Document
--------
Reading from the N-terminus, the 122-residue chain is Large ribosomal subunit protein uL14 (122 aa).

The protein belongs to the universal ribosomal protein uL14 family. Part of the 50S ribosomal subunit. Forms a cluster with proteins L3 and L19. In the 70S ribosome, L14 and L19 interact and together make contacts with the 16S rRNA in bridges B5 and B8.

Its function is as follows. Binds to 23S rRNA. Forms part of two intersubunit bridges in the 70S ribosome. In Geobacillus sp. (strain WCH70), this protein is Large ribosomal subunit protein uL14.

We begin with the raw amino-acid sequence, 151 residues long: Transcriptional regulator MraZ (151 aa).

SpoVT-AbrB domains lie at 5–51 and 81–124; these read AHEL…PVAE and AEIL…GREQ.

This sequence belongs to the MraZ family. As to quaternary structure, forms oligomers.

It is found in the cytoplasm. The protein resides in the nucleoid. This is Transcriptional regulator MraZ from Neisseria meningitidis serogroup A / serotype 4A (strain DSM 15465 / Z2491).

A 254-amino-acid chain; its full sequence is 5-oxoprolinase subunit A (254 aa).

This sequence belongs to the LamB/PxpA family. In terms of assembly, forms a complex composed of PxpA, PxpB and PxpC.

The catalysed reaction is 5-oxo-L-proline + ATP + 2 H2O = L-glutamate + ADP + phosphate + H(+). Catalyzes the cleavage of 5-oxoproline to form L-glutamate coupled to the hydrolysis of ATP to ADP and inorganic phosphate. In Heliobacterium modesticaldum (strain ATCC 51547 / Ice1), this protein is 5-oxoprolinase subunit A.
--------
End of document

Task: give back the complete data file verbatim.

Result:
Reading from the N-terminus, the 122-residue chain is Large ribosomal subunit protein uL14 (122 aa).

The protein belongs to the universal ribosomal protein uL14 family. Part of the 50S ribosomal subunit. Forms a cluster with proteins L3 and L19. In the 70S ribosome, L14 and L19 interact and together make contacts with the 16S rRNA in bridges B5 and B8.

Its function is as follows. Binds to 23S rRNA. Forms part of two intersubunit bridges in the 70S ribosome. In Geobacillus sp. (strain WCH70), this protein is Large ribosomal subunit protein uL14.

We begin with the raw amino-acid sequence, 151 residues long: Transcriptional regulator MraZ (151 aa).

SpoVT-AbrB domains lie at 5–51 and 81–124; these read AHEL…PVAE and AEIL…GREQ.

This sequence belongs to the MraZ family. As to quaternary structure, forms oligomers.

It is found in the cytoplasm. The protein resides in the nucleoid. This is Transcriptional regulator MraZ from Neisseria meningitidis serogroup A / serotype 4A (strain DSM 15465 / Z2491).

A 254-amino-acid chain; its full sequence is 5-oxoprolinase subunit A (254 aa).

This sequence belongs to the LamB/PxpA family. In terms of assembly, forms a complex composed of PxpA, PxpB and PxpC.

The catalysed reaction is 5-oxo-L-proline + ATP + 2 H2O = L-glutamate + ADP + phosphate + H(+). Catalyzes the cleavage of 5-oxoproline to form L-glutamate coupled to the hydrolysis of ATP to ADP and inorganic phosphate. In Heliobacterium modesticaldum (strain ATCC 51547 / Ice1), this protein is 5-oxoprolinase subunit A.